Recent statistics published by the Office of National Statistics show that there are 267,704 private rented households in the UK that are occupied by people aged 65+ – that’s 4.39% of OAPs living in private rented property.

This got me thinking two things:

1. How many of these OAPs have always rented?
2. How many have sold up and become a tenant?

In retirement, selling up could of course make financial sense to the mature generation in Rotherham. It potentially allows them to liquidate the equity of their main home to enhance their retirement income.

I wanted to know why these older people rent and whether there was opportunity for the buy-to-let landlords of Rotherham?

The Prudential published a survey recently that said nearly six out of ten OAP renters had never owned a home. 20% OAP renters were required to sell up because of debt and only one in ten OAP renters sold their property to use the money to fund their retirement. (The remaining 10% of OAP renters were renting for other reasons.)

Life expectancy is making it important to fund retirement.

For someone living in Rotherham who is aged 65, the current life expectancy is 18 years for a man and 20.1 years for a woman (interesting when compared to the national average of 18.7 years and 21.1 years). Funding retirement is therefore increasingly important.

The burdens of financing a long retirement are being felt by many mature people of Rotherham. The state of play is not helped by rising living costs and ultra-low interest rates reducing returns for savers.

So, what of Rotherham?

Of the 12,660 households in Rotherham, whose head of the household is 65 or over, not surprisingly 7,892 of households were owned (62.34%) and 3,795 (29.98%) were in social housing. However, the figure that fascinated me was the 526 (4.15%) households that were in privately rented properties.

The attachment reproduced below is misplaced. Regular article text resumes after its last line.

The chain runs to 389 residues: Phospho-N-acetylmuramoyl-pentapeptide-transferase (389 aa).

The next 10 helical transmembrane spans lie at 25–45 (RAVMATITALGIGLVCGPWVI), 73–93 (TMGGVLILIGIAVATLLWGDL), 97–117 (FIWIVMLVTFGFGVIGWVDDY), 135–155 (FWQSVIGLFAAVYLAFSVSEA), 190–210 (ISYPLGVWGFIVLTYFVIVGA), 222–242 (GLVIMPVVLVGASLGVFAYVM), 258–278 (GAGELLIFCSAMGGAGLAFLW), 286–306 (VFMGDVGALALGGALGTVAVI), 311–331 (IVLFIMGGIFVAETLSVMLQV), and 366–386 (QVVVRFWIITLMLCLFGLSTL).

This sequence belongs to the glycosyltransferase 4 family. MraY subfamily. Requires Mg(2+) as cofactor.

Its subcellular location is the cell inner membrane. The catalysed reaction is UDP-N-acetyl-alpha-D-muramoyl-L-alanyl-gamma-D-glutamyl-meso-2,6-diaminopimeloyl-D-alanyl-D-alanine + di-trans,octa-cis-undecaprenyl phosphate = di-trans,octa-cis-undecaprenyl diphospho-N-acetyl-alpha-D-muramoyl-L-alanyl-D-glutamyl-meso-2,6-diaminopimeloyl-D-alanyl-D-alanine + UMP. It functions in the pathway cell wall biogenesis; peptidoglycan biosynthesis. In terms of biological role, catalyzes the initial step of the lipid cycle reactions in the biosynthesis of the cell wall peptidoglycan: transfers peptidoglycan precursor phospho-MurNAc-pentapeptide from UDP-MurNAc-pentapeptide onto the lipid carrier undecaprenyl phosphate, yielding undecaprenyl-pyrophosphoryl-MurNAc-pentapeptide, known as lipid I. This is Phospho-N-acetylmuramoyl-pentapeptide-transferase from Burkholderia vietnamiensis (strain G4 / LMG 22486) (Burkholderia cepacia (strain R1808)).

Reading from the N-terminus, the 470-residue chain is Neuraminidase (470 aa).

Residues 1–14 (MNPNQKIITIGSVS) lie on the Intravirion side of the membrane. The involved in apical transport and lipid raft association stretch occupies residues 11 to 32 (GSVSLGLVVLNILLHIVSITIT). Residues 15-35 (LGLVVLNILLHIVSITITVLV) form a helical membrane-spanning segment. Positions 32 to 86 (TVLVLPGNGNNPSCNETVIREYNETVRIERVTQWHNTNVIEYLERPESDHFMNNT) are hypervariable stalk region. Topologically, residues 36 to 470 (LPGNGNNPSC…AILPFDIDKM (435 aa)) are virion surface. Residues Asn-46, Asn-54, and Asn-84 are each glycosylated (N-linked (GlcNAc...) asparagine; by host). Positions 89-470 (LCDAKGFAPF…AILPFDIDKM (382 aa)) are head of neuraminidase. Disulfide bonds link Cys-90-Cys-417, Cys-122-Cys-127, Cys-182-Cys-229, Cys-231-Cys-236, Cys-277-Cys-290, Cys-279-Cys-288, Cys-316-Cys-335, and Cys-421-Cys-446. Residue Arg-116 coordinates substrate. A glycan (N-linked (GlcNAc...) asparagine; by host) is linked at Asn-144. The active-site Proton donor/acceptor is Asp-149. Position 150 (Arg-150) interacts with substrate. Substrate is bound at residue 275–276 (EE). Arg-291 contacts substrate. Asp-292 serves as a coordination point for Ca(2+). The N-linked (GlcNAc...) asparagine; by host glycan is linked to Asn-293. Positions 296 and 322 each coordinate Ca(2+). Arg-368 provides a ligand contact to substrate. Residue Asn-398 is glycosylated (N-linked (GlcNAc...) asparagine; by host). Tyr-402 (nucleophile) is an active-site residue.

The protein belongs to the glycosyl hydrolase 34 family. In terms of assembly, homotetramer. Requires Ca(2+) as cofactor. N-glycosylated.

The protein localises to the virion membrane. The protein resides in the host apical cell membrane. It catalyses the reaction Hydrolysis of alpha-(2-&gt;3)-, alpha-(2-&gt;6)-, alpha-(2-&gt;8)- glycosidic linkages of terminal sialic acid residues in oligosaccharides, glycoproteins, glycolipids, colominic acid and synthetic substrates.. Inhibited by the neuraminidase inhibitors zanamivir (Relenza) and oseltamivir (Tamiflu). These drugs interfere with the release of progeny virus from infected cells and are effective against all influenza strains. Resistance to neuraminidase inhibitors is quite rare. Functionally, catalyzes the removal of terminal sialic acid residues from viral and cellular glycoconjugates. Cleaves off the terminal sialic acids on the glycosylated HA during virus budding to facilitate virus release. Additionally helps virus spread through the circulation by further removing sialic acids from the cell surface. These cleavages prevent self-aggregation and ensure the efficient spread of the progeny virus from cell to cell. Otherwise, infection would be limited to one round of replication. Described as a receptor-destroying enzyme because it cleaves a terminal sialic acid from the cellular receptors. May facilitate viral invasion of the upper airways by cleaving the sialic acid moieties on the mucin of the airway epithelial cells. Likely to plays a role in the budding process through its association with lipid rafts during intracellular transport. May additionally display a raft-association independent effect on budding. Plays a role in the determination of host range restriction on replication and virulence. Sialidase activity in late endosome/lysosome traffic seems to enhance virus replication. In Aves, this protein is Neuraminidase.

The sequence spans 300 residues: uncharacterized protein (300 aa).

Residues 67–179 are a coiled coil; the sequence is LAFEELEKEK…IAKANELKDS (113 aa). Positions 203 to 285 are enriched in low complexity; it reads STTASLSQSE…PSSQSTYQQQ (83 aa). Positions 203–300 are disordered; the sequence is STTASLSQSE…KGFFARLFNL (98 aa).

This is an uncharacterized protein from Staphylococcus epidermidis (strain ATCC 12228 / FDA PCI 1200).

Talking to members of my team at Bricknells Rentals and Fenton Board, as well as other Rotherham property professionals, it seems that this figure is rising. This is only anecdotal evidence but I’m convinced that more and more OAPs are selling their large Rotherham homes and renting something more manageable.

Why is renting a good option for OAPs?

Selling a large home and moving into the rental market allows OAPs to release all of their equity from their old home. This equity can be gifted to grandchildren (allowing them to get on the property ladder), invest in plans that produce a decent income and all the while living the retired life that they want to live.

These Rotherham OAP renters know they have a fixed monthly expenditure and can budget accordingly with the peace of mind that their property maintenance and the upkeep of the buildings are included in the rent. Many landlords will also include gardening in the rent!

Renting is also more adaptable to the trials of being an OAP – the capability to move at short notice can be convenient for those moving into nursing homes, and it doesn’t leave family members panicking to sell the property to fund care-home fees.

Rotherham landlords should seriously consider low maintenance semi-detached bungalows on decent bus routes and close to doctor’s surgeries as a potential investment strategy to broaden their portfolio. Get it right and you will have a wonderful tenant, who if the property offers everything a mature tenant wants and needs, will pay top dollar in rent!

Landlords, do you need more tips? Get in touch with me – I’d be happy to help.